The distance between our eyes (the interocular) is between 60 and 70mm. If functioning correctly, our extraocular muscles allow our eyes to turn inwards to each other, but prevent them from diverging more than a few degrees. As such, a quick move from an esotropic (cross-eyed) to an exotropic (wall-eyed) position is painful, so this is best avoided. Apply this to S3D, and you can see why we are most comfortable watching images that maintain relatively reasonable degrees of parallax—images that don’t come flying off the screen at us before cutting abruptly to images of spacecraft soaring into a divergent distance.

Avoiding this kind of pain is pretty simple. The images on screen shouldn’t be much more separated than the distance between our eyes (please note: this is not a rule. It’s just a way of understanding. The maths get much more sophisticated if you want truly accurate numbers). With that simple thought we can understand that when objects diverge 10% of a 70 foot screen (or a 46” monitor, for that matter), it will probably hurt, especially if we’ve been given no time to get accustomed to that separation.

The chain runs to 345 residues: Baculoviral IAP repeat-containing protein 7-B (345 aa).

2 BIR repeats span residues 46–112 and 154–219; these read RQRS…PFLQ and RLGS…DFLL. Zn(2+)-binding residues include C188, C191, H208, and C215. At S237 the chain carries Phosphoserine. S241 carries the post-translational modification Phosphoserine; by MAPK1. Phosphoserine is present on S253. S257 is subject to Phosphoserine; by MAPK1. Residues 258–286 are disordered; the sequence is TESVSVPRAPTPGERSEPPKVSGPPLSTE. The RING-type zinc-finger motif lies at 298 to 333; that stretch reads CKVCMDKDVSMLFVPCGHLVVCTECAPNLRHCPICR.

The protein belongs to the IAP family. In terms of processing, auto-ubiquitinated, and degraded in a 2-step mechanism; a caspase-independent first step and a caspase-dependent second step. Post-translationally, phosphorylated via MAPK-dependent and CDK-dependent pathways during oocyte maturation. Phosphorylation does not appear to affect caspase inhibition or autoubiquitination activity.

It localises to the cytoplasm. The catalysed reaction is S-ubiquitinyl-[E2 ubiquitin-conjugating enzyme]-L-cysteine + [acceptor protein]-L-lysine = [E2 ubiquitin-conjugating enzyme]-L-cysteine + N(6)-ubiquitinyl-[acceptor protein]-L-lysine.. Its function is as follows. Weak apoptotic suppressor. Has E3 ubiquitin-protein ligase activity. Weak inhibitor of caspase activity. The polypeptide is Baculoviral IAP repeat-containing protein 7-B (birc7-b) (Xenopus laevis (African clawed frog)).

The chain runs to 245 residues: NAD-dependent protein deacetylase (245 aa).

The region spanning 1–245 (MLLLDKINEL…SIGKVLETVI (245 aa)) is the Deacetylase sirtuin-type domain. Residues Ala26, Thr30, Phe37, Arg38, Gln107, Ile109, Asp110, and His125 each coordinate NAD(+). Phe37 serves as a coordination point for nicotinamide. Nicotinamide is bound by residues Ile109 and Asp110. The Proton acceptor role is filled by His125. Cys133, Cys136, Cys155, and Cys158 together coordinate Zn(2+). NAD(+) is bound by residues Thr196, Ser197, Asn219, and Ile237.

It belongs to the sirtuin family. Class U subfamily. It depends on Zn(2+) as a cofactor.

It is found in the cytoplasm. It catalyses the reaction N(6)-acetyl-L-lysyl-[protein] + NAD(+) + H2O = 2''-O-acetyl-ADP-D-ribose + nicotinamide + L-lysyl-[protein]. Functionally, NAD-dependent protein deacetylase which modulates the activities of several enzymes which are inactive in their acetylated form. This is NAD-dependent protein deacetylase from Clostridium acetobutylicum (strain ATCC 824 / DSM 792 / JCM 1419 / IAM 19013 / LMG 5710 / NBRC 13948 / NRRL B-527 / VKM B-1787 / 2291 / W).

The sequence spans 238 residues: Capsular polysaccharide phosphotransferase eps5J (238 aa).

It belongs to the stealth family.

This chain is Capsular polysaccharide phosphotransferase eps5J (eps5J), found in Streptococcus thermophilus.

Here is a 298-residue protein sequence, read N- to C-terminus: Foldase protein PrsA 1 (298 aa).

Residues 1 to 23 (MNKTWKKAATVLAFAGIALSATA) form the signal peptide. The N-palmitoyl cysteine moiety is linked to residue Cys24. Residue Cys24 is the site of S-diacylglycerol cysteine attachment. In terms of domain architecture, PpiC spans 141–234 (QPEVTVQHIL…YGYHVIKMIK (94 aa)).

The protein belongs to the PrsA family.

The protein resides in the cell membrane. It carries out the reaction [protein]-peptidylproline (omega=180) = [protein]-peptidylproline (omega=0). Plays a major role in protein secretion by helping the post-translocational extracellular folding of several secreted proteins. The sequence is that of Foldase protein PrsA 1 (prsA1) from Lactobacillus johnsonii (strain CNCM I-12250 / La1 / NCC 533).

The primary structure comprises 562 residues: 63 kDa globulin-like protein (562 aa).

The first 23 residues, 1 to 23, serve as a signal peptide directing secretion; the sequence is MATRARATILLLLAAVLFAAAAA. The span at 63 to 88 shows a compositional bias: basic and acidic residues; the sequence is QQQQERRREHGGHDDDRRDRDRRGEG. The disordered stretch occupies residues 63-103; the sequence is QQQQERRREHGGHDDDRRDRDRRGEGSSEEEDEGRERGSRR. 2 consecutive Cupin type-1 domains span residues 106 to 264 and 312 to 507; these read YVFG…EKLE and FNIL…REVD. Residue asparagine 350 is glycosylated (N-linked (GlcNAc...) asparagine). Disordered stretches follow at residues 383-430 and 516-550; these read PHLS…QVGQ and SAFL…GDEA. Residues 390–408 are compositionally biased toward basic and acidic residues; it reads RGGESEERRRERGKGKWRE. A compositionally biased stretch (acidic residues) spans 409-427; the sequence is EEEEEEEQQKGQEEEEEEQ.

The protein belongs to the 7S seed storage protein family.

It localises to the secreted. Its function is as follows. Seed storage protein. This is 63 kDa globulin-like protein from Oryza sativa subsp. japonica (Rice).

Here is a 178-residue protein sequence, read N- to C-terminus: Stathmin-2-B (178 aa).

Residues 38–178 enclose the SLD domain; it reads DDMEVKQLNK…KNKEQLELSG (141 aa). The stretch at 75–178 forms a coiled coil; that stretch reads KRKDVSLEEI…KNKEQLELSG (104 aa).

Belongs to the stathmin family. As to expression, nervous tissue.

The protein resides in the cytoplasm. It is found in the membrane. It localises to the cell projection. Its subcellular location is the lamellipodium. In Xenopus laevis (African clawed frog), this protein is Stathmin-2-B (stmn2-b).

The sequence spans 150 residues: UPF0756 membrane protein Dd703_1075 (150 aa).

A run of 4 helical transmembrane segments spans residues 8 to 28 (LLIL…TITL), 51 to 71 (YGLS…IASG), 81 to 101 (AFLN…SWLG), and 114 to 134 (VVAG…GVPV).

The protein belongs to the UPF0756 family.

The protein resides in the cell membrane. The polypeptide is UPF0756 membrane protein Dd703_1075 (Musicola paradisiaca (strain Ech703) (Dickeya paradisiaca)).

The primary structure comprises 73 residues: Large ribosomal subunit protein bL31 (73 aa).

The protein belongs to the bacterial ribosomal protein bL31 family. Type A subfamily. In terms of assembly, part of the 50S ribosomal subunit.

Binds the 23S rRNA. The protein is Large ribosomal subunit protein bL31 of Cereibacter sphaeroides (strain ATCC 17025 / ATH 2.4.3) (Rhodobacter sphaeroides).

Therefore, we’re wise to keep our parallax at about 1%, regardless of the intended screen size (staying conservative allows you to project in both situations). Also, keep in mind that as we don’t actually see stereo depth beyond about 20 metres, our perception of depth comprises more than the distance between cameras. Monocular cues such as shadows, occlusion, desaturation, and relative size play as great a role as the binocular ones we use to understand depth in the real world; cues that have been used to place objects in space in projected images for centuries.